FAQ : Directive on cross-border healthcare

Directive No. 2011/24/EU of March 9, 2011 on patients' rights in cross-border healthcare aims to guarantee patient mobility and the free provision of healthcare services.

It aims to facilitate access to safe, high-quality cross-border healthcare and to promote healthcare-related cooperation between EU and EEA (Iceland, Liechtenstein, and Norway) member States.

To whom does the directive apply?

  • All European Union and European Economic Area citizens and their families.
  • Nationals of other countries residing legally in the 28 EU member States, but not those residing in European Economic Area countries (Iceland, Liechtenstein, and Norway).

What types of care are covered by the directive?

  • all healthcare provided or prescribed in a European member State
  • the prescription and dispensation of medications
  • the prescription of medical devices provided as part of a healthcare service.

However, the following are not covered:

  • long-term care (home care services)
  • organ donations
  • public vaccination campaigns

In which countries does the directive allow me to seek care?

  • The 28 European Union Member States and the European Economic Area countries (Iceland, Lichtenstein, and Norway).

What role does the directive assign to the national contact point?

It provides patients with information on:

  • healthcare quality and safety-related standards and guidelines, including provisions for the oversight of healthcare providers.
  • the healthcare providers who are subject to these provisions
  • healthcare providers' authorization to provide care and any restrictions on their professional practice
  • healthcare facility accessibility for people with disabilities
  • patients' rights with regard to cross-border healthcare, procedures and conditions for exercising these rights, and how healthcare costs are reimbursed.
  • the legal and administrative processes for appeal and redress following the provision of cross-border healthcare
  • the information that must appear on prescriptions for medication or medical devices that are written in another member State
  • the contact information for the member States' national contact points

What healthcare providers can I go to in an EU member State other than France?

All public or private healthcare providers, whether or not they are "conventionné" (adhere to a national agreement between practitioners and the social security system), practicing legally in a European Union or European Economic Area (Iceland, Liechtenstein, and Norway) country.

How do I choose a healthcare provider in another country if I plan to seek care there (scheduled care)?

1) If you are covered by the French healthcare system:

  • your regular doctor can also tell you about available care.
  • you can get this information from the national contact point of the country in which you plan to seek care (see online list)
  • you will need to check whether the healthcare provider you have chosen, especially if you have chosen a specialist physician, can be accessed directly or upon referral from a GP.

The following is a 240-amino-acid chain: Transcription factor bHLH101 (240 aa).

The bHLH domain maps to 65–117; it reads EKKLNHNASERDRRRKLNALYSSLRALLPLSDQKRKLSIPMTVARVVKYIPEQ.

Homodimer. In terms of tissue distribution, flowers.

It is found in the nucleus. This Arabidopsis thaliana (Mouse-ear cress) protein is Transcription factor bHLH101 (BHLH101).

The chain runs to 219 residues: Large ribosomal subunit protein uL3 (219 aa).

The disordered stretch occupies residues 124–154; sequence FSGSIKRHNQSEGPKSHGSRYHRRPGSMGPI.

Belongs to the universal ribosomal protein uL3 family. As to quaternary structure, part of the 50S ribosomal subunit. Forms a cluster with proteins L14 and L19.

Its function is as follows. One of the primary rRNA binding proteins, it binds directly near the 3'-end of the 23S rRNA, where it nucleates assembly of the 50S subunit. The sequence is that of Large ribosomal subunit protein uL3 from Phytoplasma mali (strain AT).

2) If you are covered by another country's healthcare system:

  • you can get this information from your home country's national contact point or from your local health insurance fund (see online list)
  • your regular doctor can also tell you about available care.
  • The website Annuaire santé is a service provided by the French Health Insurance system. You can use this site to do a multi-criteria search (name, specialty, location, type of care) for a healthcare professional (doctor, nurse, pharmacist, etc.) or a healthcare facility (hospital, clinic) authorized to provide care in France. It also lists fees and reimbursement rates for care and services.
  • You are not required to follow France’s coordinated care pathway (selecting a primary care physician and seeing them before consulting a specialist). You will need to show the GP or specialist your S2 form as proof that the coordinated care pathway does not apply to you and to ensure that you are not charged an extra fee.

Whom do I contact for information on health care costs abroad?

The healthcare provider you see is required to provide you with clear information on his/her rates.

The national contact point of the country you plan to visit may also be able to provide you with information on applicable healthcare rates https://ec.europa.eu/health/cross_border_care/overview_fr

What to do before leaving, during, and after treatment abroad ?

Before you decide to receive healthcare abroad:

  • you will need to find out about your entitlement to coverage of cross-border health care
  • you will need to be aware of the financial implications and the requirements for coverage of your expenses.
  • you will need to check how much of your health care expenses will be out-of-pocket (all of your expenses or the flat-rate charge known as the « ticket modérateur », travel expenses, and the costs of translating your medical files).
  • you will need to know whether a prior authorization for care is required
  • you will need to learn from your doctor about the treatment you wish to receive and identify the health care professional or facility you will be contacting.
  • you will need to assess your need for private travel insurance or supplementary health insurance (coverage for expenses in private facilities, medical transport or repatriation, etc.)

Before you travel abroad for treatment:

  • you will need to learn about your rights to informed consent
  • you will need to have your medical file transferred to your chosen health care provider in France and have it translated if necessary